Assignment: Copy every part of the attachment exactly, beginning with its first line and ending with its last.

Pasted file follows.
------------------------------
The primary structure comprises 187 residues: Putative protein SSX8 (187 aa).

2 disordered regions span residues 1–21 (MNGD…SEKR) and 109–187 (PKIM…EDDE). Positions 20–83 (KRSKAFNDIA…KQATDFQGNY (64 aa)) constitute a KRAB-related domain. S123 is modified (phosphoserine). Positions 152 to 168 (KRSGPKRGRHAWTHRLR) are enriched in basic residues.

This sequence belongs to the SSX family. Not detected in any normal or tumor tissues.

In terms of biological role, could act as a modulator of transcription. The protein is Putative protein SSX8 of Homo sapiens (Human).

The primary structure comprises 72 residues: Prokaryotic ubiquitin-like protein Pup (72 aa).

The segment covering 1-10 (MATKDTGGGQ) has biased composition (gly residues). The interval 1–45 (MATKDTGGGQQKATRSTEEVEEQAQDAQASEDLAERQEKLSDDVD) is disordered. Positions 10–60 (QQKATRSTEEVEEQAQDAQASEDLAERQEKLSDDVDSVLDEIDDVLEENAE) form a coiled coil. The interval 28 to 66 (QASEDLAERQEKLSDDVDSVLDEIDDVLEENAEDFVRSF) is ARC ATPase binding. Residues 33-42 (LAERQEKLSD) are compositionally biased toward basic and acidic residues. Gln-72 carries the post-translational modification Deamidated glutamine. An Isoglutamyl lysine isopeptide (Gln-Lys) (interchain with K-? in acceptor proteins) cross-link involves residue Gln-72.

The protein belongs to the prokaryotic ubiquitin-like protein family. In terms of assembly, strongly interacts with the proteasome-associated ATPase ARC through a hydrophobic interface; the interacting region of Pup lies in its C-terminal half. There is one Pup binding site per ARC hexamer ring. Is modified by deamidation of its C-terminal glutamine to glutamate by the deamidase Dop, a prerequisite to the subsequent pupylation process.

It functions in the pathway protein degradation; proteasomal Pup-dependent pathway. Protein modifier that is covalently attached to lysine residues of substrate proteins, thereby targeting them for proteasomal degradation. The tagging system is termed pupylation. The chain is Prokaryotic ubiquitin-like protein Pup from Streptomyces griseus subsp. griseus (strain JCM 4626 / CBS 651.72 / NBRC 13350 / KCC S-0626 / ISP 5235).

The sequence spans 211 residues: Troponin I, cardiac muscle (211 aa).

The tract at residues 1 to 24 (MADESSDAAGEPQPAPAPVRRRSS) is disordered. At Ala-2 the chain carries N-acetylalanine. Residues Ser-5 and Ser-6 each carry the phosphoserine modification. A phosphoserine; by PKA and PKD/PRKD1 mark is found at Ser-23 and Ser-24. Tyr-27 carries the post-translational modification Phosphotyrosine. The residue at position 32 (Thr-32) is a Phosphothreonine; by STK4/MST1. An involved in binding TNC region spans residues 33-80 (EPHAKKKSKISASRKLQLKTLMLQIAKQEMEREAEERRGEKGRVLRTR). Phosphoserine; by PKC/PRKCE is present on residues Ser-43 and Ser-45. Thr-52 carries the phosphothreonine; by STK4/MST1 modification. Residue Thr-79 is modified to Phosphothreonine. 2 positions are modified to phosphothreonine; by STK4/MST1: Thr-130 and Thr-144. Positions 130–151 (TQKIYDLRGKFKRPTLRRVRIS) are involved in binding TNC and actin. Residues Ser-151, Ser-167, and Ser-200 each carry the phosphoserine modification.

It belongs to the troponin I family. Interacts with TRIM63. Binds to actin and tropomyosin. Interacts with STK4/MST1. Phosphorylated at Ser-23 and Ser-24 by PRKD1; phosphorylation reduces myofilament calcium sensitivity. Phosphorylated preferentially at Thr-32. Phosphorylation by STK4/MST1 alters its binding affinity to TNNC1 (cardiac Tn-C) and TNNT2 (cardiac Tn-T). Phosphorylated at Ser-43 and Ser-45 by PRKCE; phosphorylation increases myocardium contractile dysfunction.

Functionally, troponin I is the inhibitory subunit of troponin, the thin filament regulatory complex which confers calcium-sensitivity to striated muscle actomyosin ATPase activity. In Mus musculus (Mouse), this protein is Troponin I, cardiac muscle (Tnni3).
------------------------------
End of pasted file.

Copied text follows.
The primary structure comprises 187 residues: Putative protein SSX8 (187 aa).

2 disordered regions span residues 1–21 (MNGD…SEKR) and 109–187 (PKIM…EDDE). Positions 20–83 (KRSKAFNDIA…KQATDFQGNY (64 aa)) constitute a KRAB-related domain. S123 is modified (phosphoserine). Positions 152 to 168 (KRSGPKRGRHAWTHRLR) are enriched in basic residues.

This sequence belongs to the SSX family. Not detected in any normal or tumor tissues.

In terms of biological role, could act as a modulator of transcription. The protein is Putative protein SSX8 of Homo sapiens (Human).

The primary structure comprises 72 residues: Prokaryotic ubiquitin-like protein Pup (72 aa).

The segment covering 1-10 (MATKDTGGGQ) has biased composition (gly residues). The interval 1–45 (MATKDTGGGQQKATRSTEEVEEQAQDAQASEDLAERQEKLSDDVD) is disordered. Positions 10–60 (QQKATRSTEEVEEQAQDAQASEDLAERQEKLSDDVDSVLDEIDDVLEENAE) form a coiled coil. The interval 28 to 66 (QASEDLAERQEKLSDDVDSVLDEIDDVLEENAEDFVRSF) is ARC ATPase binding. Residues 33-42 (LAERQEKLSD) are compositionally biased toward basic and acidic residues. Gln-72 carries the post-translational modification Deamidated glutamine. An Isoglutamyl lysine isopeptide (Gln-Lys) (interchain with K-? in acceptor proteins) cross-link involves residue Gln-72.

The protein belongs to the prokaryotic ubiquitin-like protein family. In terms of assembly, strongly interacts with the proteasome-associated ATPase ARC through a hydrophobic interface; the interacting region of Pup lies in its C-terminal half. There is one Pup binding site per ARC hexamer ring. Is modified by deamidation of its C-terminal glutamine to glutamate by the deamidase Dop, a prerequisite to the subsequent pupylation process.

It functions in the pathway protein degradation; proteasomal Pup-dependent pathway. Protein modifier that is covalently attached to lysine residues of substrate proteins, thereby targeting them for proteasomal degradation. The tagging system is termed pupylation. The chain is Prokaryotic ubiquitin-like protein Pup from Streptomyces griseus subsp. griseus (strain JCM 4626 / CBS 651.72 / NBRC 13350 / KCC S-0626 / ISP 5235).

The sequence spans 211 residues: Troponin I, cardiac muscle (211 aa).

The tract at residues 1 to 24 (MADESSDAAGEPQPAPAPVRRRSS) is disordered. At Ala-2 the chain carries N-acetylalanine. Residues Ser-5 and Ser-6 each carry the phosphoserine modification. A phosphoserine; by PKA and PKD/PRKD1 mark is found at Ser-23 and Ser-24. Tyr-27 carries the post-translational modification Phosphotyrosine. The residue at position 32 (Thr-32) is a Phosphothreonine; by STK4/MST1. An involved in binding TNC region spans residues 33-80 (EPHAKKKSKISASRKLQLKTLMLQIAKQEMEREAEERRGEKGRVLRTR). Phosphoserine; by PKC/PRKCE is present on residues Ser-43 and Ser-45. Thr-52 carries the phosphothreonine; by STK4/MST1 modification. Residue Thr-79 is modified to Phosphothreonine. 2 positions are modified to phosphothreonine; by STK4/MST1: Thr-130 and Thr-144. Positions 130–151 (TQKIYDLRGKFKRPTLRRVRIS) are involved in binding TNC and actin. Residues Ser-151, Ser-167, and Ser-200 each carry the phosphoserine modification.

It belongs to the troponin I family. Interacts with TRIM63. Binds to actin and tropomyosin. Interacts with STK4/MST1. Phosphorylated at Ser-23 and Ser-24 by PRKD1; phosphorylation reduces myofilament calcium sensitivity. Phosphorylated preferentially at Thr-32. Phosphorylation by STK4/MST1 alters its binding affinity to TNNC1 (cardiac Tn-C) and TNNT2 (cardiac Tn-T). Phosphorylated at Ser-43 and Ser-45 by PRKCE; phosphorylation increases myocardium contractile dysfunction.

Functionally, troponin I is the inhibitory subunit of troponin, the thin filament regulatory complex which confers calcium-sensitivity to striated muscle actomyosin ATPase activity. In Mus musculus (Mouse), this protein is Troponin I, cardiac muscle (Tnni3).